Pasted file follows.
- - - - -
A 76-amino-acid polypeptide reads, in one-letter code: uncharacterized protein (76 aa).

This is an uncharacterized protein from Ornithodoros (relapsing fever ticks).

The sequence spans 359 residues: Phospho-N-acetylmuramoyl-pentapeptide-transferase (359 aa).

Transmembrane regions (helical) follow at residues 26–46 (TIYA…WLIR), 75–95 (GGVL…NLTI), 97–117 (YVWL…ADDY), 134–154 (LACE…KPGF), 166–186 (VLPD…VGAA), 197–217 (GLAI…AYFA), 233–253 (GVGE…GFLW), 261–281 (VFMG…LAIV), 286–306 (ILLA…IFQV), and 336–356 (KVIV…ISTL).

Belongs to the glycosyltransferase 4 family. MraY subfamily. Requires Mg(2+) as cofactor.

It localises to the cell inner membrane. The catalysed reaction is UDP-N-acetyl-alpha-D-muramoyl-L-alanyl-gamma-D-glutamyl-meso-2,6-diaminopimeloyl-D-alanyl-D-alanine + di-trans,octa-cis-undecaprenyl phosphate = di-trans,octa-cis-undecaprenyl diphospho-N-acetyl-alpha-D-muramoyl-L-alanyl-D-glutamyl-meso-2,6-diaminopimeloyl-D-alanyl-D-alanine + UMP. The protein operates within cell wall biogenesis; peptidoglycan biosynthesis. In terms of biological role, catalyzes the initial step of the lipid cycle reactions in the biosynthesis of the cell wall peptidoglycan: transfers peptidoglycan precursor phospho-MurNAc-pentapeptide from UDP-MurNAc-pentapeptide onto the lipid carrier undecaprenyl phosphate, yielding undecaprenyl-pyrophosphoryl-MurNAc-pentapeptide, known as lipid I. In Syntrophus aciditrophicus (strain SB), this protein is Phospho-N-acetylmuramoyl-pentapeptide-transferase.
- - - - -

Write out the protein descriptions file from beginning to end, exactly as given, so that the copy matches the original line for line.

A 76-amino-acid polypeptide reads, in one-letter code: uncharacterized protein (76 aa).

This is an uncharacterized protein from Ornithodoros (relapsing fever ticks).

The sequence spans 359 residues: Phospho-N-acetylmuramoyl-pentapeptide-transferase (359 aa).

Transmembrane regions (helical) follow at residues 26–46 (TIYA…WLIR), 75–95 (GGVL…NLTI), 97–117 (YVWL…ADDY), 134–154 (LACE…KPGF), 166–186 (VLPD…VGAA), 197–217 (GLAI…AYFA), 233–253 (GVGE…GFLW), 261–281 (VFMG…LAIV), 286–306 (ILLA…IFQV), and 336–356 (KVIV…ISTL).

Belongs to the glycosyltransferase 4 family. MraY subfamily. Requires Mg(2+) as cofactor.

It localises to the cell inner membrane. The catalysed reaction is UDP-N-acetyl-alpha-D-muramoyl-L-alanyl-gamma-D-glutamyl-meso-2,6-diaminopimeloyl-D-alanyl-D-alanine + di-trans,octa-cis-undecaprenyl phosphate = di-trans,octa-cis-undecaprenyl diphospho-N-acetyl-alpha-D-muramoyl-L-alanyl-D-glutamyl-meso-2,6-diaminopimeloyl-D-alanyl-D-alanine + UMP. The protein operates within cell wall biogenesis; peptidoglycan biosynthesis. In terms of biological role, catalyzes the initial step of the lipid cycle reactions in the biosynthesis of the cell wall peptidoglycan: transfers peptidoglycan precursor phospho-MurNAc-pentapeptide from UDP-MurNAc-pentapeptide onto the lipid carrier undecaprenyl phosphate, yielding undecaprenyl-pyrophosphoryl-MurNAc-pentapeptide, known as lipid I. In Syntrophus aciditrophicus (strain SB), this protein is Phospho-N-acetylmuramoyl-pentapeptide-transferase.